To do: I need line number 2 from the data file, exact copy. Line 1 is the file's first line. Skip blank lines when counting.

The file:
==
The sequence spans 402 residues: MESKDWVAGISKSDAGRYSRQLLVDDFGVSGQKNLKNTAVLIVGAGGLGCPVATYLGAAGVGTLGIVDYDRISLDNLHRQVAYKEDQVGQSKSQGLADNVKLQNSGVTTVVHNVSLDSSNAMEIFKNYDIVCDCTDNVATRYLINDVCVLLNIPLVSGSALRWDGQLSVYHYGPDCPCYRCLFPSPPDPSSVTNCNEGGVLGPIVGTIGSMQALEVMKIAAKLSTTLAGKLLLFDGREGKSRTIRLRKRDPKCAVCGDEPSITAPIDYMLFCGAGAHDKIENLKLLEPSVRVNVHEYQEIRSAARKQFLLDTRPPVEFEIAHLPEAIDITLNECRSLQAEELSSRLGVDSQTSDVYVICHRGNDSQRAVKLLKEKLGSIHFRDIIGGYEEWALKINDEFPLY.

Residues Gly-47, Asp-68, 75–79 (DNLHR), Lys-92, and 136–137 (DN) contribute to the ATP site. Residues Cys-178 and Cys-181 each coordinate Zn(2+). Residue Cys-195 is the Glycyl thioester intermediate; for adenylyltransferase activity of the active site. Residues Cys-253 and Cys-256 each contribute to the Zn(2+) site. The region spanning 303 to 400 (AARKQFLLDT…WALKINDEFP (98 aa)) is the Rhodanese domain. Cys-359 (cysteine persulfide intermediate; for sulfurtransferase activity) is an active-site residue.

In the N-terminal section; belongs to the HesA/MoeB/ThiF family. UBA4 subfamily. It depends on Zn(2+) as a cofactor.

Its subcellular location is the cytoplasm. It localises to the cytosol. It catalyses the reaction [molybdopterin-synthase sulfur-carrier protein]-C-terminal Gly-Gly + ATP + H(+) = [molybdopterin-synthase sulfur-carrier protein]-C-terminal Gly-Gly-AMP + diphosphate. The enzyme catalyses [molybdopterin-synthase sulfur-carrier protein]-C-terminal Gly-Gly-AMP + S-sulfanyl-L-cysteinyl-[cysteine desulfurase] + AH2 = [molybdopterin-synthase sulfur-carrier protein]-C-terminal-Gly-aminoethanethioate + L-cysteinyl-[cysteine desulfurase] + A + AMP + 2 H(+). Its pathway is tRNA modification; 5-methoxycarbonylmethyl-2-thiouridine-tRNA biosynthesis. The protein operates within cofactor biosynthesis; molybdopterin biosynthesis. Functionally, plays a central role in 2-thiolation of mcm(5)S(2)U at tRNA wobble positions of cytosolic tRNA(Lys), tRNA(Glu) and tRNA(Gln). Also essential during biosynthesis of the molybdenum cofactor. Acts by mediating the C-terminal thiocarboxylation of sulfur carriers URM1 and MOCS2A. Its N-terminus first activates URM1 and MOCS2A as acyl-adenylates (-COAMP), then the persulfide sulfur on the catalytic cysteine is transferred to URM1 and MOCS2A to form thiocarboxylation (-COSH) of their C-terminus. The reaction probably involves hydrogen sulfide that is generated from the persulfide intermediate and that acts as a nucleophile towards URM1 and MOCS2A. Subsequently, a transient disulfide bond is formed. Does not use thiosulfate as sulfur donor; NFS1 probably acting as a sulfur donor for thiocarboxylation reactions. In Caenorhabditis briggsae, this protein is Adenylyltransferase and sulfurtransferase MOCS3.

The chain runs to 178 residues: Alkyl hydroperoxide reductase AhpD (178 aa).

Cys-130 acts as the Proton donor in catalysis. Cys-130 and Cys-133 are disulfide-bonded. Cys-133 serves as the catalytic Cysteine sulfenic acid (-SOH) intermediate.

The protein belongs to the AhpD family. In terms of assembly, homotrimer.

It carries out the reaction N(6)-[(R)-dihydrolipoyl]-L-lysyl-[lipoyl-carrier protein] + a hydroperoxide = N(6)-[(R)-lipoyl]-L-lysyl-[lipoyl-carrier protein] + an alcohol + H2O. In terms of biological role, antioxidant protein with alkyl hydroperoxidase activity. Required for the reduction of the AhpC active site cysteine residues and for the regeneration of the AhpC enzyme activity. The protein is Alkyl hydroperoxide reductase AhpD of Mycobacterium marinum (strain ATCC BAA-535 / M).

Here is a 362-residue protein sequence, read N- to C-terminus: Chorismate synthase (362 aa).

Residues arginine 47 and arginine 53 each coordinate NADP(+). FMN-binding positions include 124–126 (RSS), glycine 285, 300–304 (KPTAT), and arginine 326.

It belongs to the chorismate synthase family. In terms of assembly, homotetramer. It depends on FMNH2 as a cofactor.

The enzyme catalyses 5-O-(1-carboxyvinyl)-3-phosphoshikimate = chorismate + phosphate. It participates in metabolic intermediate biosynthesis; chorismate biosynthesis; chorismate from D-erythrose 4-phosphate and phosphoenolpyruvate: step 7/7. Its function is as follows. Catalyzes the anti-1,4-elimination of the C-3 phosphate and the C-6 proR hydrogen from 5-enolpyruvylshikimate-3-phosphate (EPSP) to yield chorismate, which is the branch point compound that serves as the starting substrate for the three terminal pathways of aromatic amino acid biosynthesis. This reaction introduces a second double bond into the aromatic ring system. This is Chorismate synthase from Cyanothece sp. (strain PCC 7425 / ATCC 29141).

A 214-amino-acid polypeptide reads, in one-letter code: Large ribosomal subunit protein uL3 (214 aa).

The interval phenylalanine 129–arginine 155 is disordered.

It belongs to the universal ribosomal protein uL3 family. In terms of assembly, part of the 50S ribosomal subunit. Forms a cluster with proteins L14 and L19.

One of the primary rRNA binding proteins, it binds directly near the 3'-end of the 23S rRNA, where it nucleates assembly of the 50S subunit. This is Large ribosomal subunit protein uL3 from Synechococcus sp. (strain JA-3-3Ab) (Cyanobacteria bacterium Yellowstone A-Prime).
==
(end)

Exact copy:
Residues Gly-47, Asp-68, 75–79 (DNLHR), Lys-92, and 136–137 (DN) contribute to the ATP site. Residues Cys-178 and Cys-181 each coordinate Zn(2+). Residue Cys-195 is the Glycyl thioester intermediate; for adenylyltransferase activity of the active site. Residues Cys-253 and Cys-256 each contribute to the Zn(2+) site. The region spanning 303 to 400 (AARKQFLLDT…WALKINDEFP (98 aa)) is the Rhodanese domain. Cys-359 (cysteine persulfide intermediate; for sulfurtransferase activity) is an active-site residue.